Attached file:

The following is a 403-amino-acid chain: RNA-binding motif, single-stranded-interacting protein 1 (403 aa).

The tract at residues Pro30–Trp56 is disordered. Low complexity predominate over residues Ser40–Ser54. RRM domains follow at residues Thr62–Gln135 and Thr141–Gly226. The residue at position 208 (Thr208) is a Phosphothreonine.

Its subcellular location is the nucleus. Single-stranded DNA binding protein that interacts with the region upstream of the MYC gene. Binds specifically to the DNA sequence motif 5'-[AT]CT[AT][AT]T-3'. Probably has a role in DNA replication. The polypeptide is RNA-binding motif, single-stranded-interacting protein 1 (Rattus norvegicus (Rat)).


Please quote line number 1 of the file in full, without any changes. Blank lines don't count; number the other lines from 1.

The following is a 403-amino-acid chain: RNA-binding motif, single-stranded-interacting protein 1 (403 aa).